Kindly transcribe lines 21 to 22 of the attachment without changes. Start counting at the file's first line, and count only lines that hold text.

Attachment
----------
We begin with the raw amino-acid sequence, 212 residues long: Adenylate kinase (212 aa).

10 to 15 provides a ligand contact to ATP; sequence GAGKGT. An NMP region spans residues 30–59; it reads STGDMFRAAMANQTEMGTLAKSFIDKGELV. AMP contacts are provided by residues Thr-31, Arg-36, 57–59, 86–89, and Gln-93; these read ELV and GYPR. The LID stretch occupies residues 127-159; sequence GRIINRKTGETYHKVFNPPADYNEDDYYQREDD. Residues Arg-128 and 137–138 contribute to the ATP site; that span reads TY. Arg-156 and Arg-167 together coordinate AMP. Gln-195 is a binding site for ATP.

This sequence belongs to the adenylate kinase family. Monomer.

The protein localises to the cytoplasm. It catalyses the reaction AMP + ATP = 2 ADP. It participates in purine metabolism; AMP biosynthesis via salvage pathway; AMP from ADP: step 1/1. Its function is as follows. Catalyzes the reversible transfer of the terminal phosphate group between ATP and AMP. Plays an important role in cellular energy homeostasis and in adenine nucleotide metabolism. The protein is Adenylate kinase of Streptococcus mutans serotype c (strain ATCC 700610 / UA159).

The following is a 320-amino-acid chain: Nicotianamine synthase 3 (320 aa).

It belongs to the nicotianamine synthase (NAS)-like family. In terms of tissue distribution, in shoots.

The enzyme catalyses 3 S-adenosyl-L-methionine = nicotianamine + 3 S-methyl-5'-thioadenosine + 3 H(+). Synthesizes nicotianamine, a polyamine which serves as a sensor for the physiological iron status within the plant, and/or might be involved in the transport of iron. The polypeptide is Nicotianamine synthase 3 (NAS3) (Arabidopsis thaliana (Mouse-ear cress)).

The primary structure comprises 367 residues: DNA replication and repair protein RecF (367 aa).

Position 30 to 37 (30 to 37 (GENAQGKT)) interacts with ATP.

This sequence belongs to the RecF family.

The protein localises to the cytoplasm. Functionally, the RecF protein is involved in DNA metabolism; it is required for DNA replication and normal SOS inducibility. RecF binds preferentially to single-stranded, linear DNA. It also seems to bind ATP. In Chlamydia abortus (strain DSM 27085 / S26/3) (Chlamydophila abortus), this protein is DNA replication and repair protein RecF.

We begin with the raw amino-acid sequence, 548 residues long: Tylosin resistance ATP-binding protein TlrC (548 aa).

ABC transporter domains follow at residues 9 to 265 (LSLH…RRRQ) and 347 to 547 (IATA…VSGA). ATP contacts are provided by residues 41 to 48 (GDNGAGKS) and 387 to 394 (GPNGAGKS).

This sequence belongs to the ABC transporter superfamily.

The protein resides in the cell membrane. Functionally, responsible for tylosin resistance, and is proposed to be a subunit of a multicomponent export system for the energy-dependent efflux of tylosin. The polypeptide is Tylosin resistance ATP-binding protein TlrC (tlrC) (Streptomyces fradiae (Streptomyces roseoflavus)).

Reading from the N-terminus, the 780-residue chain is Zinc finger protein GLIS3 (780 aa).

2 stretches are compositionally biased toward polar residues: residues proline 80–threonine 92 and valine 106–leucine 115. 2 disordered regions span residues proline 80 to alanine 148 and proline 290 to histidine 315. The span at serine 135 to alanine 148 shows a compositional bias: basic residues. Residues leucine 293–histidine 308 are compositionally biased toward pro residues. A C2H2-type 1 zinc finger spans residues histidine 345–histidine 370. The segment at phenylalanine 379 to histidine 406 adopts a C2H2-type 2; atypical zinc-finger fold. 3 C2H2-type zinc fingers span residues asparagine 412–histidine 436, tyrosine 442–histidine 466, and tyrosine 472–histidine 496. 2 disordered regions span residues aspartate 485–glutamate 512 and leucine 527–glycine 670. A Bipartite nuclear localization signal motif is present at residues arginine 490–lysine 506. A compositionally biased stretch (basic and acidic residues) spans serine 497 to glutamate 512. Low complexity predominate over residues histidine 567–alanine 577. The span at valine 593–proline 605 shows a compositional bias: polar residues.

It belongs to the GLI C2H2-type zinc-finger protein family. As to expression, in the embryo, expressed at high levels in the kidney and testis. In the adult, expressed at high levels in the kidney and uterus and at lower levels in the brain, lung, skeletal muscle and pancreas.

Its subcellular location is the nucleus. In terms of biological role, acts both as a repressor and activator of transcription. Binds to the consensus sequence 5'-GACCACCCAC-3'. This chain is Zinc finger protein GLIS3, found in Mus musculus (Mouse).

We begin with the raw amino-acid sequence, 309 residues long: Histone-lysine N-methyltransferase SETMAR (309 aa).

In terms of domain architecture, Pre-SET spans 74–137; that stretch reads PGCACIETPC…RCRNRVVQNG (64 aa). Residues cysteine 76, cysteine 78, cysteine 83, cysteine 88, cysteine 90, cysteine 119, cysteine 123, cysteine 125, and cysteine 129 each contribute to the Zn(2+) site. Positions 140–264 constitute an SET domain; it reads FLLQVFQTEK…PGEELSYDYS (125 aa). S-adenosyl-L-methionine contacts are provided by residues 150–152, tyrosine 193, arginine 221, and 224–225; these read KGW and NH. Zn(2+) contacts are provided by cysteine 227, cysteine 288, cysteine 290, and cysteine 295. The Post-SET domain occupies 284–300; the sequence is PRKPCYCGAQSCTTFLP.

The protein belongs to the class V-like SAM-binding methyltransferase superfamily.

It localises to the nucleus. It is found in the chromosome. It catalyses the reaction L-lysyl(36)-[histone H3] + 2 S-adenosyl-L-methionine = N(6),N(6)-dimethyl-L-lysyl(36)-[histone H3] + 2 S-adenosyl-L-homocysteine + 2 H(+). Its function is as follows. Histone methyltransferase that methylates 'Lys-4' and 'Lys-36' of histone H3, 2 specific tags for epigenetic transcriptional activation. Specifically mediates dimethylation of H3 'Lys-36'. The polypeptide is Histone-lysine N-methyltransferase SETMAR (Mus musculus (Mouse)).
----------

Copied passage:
In terms of domain architecture, Pre-SET spans 74–137; that stretch reads PGCACIETPC…RCRNRVVQNG (64 aa). Residues cysteine 76, cysteine 78, cysteine 83, cysteine 88, cysteine 90, cysteine 119, cysteine 123, cysteine 125, and cysteine 129 each contribute to the Zn(2+) site. Positions 140–264 constitute an SET domain; it reads FLLQVFQTEK…PGEELSYDYS (125 aa). S-adenosyl-L-methionine contacts are provided by residues 150–152, tyrosine 193, arginine 221, and 224–225; these read KGW and NH. Zn(2+) contacts are provided by cysteine 227, cysteine 288, cysteine 290, and cysteine 295. The Post-SET domain occupies 284–300; the sequence is PRKPCYCGAQSCTTFLP.

The protein belongs to the class V-like SAM-binding methyltransferase superfamily.